Words, Words, Words: On Toxicity and Abuse in Online Activism

A landscape image of Shodan, a feminine face made up of green digital characters against a black background.

To all new readers: I’ve written a follow up to this article.

Not long ago my partner and I were seated in her car discussing the arbitrary nature of certain holidays and I opined, perhaps halfheartedly, that New Year’s was a worthwhile holiday simply for it being a useful vantage point for reflection, however arbitrary. It provides an overlook whence one can see a year of one’s life and world. A recent tranche of writing by several prominent members of the trans and queer feminist gaming community has renewed my faith in that idea– with the overleaf of the year we suddenly find a great deal of penetrating insight into activist discourse and the risks incurred by our silence about certain excesses that have come to define us too often.

The wages of rage in our communities, and the often aimless, unchecked anger striking both within and without have created a climate of toxicity and fear that not only undermine our highest ideals, but also corrode the comforts of community for the very people who most need it. One of the most leaden wages of that culture of rage is, indeed, fear. I have been praised for my voice by many in this community and called “brave” by more people than I can name, count, or thank; and yet sitting in my My Documents folder is a number of articles, some finished, others not, that are “on ice.”

When I mention the icebox of unpublished posts and articles to friends and colleagues, I do so with a forced smile, pretending that it’s a heady combination of academic perfectionism and fear of being attacked by bigots that leads me to suppress them. There is more than a grain of truth to this. As many of my friends, loved ones, and sisters in struggle have demonstrated and written about, there is a lot to fear from the 4chan-esque world of angry young men with ample resentment towards those of us they perceive to be purloining some birthright of theirs. My academic work is devoted, in no small measure to explaining their behaviour (more on this in a bit).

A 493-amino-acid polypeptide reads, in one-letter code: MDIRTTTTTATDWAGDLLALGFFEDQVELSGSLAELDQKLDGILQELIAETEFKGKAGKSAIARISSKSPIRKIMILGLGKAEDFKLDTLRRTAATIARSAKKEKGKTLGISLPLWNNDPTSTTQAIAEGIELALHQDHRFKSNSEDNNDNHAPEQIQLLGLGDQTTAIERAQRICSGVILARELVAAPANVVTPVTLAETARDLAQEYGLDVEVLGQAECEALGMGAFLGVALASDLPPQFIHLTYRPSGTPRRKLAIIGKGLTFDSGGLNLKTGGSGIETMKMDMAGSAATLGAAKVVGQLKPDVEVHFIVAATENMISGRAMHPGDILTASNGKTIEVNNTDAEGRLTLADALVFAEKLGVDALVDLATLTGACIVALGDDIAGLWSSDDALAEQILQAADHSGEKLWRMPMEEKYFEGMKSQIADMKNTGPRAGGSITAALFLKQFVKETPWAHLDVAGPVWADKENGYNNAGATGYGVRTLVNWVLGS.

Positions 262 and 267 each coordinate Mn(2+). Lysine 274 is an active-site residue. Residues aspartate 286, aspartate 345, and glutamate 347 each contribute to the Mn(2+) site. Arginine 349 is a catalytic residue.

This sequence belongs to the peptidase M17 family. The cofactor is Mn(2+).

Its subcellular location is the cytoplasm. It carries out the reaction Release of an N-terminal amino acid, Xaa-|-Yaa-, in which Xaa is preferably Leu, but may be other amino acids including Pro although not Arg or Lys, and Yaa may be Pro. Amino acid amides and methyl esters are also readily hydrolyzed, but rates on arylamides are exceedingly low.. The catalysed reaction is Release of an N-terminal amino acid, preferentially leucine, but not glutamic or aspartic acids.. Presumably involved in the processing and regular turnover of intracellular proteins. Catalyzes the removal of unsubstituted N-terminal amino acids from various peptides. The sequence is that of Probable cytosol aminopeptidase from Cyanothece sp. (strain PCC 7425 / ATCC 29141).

But I am lying when I say they are the sole source of my hesitation.

The rest, often as not even the lion’s share, comes from fear of something with the power to cut even deeper– my own community. I fear being cast suddenly as one of the “bad guys” for being insufficiently radical, too nuanced or too forgiving, or for simply writing something whose offensive dimensions would be unknown to me at the time of publication. In other words, for making an innocently ignorant mistake.

An image of a dark haired and light skinned woman, eyes closed with two fingers pressed to her temple as she is surrounded by a number of holographic images.

Woman’s place is on the internet– and it’s our responsibility to make it safe for each other. (Artwork from Eclipse Phase by Tariq Hassan used under Creative Commons).

The Tumblr-isation of Activism